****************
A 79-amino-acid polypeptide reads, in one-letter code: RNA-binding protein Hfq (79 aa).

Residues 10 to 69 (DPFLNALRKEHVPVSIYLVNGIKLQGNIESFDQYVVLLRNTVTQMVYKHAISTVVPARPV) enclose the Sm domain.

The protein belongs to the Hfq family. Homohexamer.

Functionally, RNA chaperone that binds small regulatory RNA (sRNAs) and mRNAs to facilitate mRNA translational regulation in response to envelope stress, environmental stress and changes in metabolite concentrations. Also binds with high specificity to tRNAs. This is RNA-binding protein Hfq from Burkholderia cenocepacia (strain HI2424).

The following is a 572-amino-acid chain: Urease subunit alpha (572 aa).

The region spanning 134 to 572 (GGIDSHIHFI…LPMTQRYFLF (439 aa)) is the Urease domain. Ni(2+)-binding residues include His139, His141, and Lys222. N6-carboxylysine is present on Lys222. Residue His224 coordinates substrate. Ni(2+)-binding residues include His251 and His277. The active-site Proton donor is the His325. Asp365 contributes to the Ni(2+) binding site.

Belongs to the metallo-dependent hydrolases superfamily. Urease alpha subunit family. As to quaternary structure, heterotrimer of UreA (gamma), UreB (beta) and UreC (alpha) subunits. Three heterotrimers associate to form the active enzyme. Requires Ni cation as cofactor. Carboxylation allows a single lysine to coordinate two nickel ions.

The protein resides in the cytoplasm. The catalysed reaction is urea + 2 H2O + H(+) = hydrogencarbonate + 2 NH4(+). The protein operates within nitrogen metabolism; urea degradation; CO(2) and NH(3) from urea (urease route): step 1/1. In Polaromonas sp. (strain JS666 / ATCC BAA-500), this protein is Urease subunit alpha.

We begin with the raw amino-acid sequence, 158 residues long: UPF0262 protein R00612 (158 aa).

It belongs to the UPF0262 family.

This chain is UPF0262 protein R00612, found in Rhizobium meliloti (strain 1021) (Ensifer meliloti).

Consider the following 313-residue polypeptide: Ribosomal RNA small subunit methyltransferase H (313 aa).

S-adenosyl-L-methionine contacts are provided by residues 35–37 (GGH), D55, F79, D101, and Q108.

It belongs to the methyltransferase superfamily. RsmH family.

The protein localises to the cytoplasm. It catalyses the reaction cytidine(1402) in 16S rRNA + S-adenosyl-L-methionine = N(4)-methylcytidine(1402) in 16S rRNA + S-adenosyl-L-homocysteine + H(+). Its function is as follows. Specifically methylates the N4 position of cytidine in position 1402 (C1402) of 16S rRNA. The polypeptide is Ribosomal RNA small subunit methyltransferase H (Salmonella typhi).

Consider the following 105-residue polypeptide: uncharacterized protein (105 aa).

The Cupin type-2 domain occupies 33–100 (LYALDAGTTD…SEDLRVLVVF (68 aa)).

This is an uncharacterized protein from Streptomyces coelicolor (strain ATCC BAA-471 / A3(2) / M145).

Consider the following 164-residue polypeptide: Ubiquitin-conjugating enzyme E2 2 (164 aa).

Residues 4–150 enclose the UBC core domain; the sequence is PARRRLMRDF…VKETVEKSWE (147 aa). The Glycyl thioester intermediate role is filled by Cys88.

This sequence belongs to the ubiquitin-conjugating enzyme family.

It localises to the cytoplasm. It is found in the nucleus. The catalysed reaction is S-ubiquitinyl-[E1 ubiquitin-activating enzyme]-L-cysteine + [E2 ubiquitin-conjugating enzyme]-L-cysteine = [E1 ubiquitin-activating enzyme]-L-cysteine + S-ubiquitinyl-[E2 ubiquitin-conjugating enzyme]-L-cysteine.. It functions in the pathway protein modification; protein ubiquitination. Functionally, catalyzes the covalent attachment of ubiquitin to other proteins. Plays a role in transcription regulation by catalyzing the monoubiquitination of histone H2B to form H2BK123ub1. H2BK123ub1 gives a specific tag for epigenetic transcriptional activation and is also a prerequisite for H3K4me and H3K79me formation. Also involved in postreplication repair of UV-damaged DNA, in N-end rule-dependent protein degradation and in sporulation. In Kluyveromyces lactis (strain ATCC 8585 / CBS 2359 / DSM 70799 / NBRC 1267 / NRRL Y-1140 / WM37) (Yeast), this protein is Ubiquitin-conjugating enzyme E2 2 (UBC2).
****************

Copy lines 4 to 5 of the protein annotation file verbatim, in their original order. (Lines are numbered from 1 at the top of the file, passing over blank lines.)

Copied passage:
Functionally, RNA chaperone that binds small regulatory RNA (sRNAs) and mRNAs to facilitate mRNA translational regulation in response to envelope stress, environmental stress and changes in metabolite concentrations. Also binds with high specificity to tRNAs. This is RNA-binding protein Hfq from Burkholderia cenocepacia (strain HI2424).

The following is a 572-amino-acid chain: Urease subunit alpha (572 aa).